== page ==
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Publication numberUS1865926 A
Publication typeGrant
Publication dateJul 5, 1932
Filing dateNov 5, 1930
Priority dateNov 5, 1930
Publication numberUS 1865926 A, US 1865926A, US-A-1865926, US1865926 A, US1865926A
InventorsLaing Arthur J
Original AssigneeLaing Arthur J
Export CitationBiBTeX, EndNote, RefMan
External Links: USPTO, USPTO Assignment, Espacenet
Junction box
US 1865926 A
Abstract  available in
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Claims  available in
Description  (OCR text may contain errors)

A. J. LAING JUNCTION BOX July 5, 1932.

Filed Nov 5, 1930 2 Sheets-Sheet WAAAII/lilllll ll A. J. LAING July 5, 1932.

JUNCTION BOX Filed Nov 5, 1930 2 Sheets-Sheet- Patented July 5, 1932 PATENT OFFICE ARTHUR I. LAING, OF DEABBORN, MICHIGAN JUNCTION Box Application filed November 5, 1930. Serial No. 493,628.

This invention aims to provide a conduit for wires, the conduit'being so constructed that it can be taken down readily, to facilitate the splicing of the wires, the device beit eing possible to remove parts of the conduit completely from the wires which are to be spliced, the article being compact, small and of good external appearance.

It is within the province of the disclosure to im rove generally and to enhance the utility 0 devices of that type to which the invention appertains. With the above and other objects in view, 16 which will appear as the description proceeds, the invention resides in the combination and arrangement of parts and in the details of construction hereinafter described and claimed, it being understood that changes in the precise embodiment of the invention herein disclosed, may be made within the scope of what is claimed, without departing from the spirit of the invention.

In the accompanying drawings: Figure 1 shows in elevation, a device constructed in accordance with the invention;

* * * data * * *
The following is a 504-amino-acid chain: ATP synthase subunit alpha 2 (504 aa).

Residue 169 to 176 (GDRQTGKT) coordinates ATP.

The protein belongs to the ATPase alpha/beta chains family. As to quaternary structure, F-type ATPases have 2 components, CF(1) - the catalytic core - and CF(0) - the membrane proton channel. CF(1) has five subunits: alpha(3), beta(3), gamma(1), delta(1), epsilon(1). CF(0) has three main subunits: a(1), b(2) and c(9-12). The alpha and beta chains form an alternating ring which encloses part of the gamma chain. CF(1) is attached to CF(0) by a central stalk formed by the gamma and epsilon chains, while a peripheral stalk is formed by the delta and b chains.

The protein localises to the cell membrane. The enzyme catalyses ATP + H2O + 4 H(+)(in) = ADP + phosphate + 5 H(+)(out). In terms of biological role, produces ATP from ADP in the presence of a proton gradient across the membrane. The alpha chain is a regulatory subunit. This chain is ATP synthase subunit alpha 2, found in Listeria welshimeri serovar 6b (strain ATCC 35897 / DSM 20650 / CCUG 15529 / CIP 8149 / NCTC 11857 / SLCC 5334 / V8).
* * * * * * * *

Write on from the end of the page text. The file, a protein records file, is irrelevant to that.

Figure 2 is a longitudinal section; Figure 3 is an elevation of the device hereinafter described, the parts of it being separated for the splicing of wires;

Figure 4 is a section of one of the couplings and attendant parts;

Figure 5 is an elevation of the structure shown in Figure 4, the pipe being in section.

Figure 6 is a fragmental longitudinal section showing a modification.

The numeral 1 marks a first pipe, and the numeral 2 marks a second pipe, these pipes and parts hereinafter mentloned, formlng a conduit in which are located wires that are to be spliced. The-pipe 1 has a tapered, threaded end 3, and the pipe 2 has a tapered threaded end 4.

The numeral 5 designates'a first coupling,

which may be in the form of a reducer. The

cheap to make and easy to manipulate, p p

i 7. has atapered, threaded end 9 engaged with end 3 of the pipe 1 is threaded into the outer end of the coupling 5. Into the inner end of the coupling 5 is threaded the tapered end 6 of a tube 7 which may be of somewhat greater diameter than the pipes 1 and 2. The tube the inner end of a second coupling 8.

Into the outer end of the second coupling 8 r is threaded a ring 10, as shown at 11. The second pipe.2 is threaded at 12 into the ring 10 and extends inwardly a little way beyond the inner end surface of the ring 10... The ring 10 is of bluntedwedge shape, in cross section, its narrower end being disposed adjacent to the outer end of the second coupling 8.. This construction facilitates the mounting of the ring 10on the pipe 2, and also facilitates the backing-0E of the coupling 8, as shown in Figure 3.

.The numeral 14 indicates an annular retainer and guide which is threaded on the extreme inner end of the second pipe 2. The

part 14 is called a retainer because it abuts against the inner'end of the ring 10 and pre; vents the ring from being displaced inward- 1y. The ring or member 1 1 is called a guide because it has,-upon its inner end, an annular rib 15, which is rounded transversely, the rib projecting inwardly towards the axis of the-pipe 2, beyond the 'Wall of the bore of'the pipe, so asto limit wear on the wires in the conduit. The wires are shown at 17, the insulation upon them appears at 16, and the numeral 18 designates a joint,iof any desired kind which is made in one or more of the wires.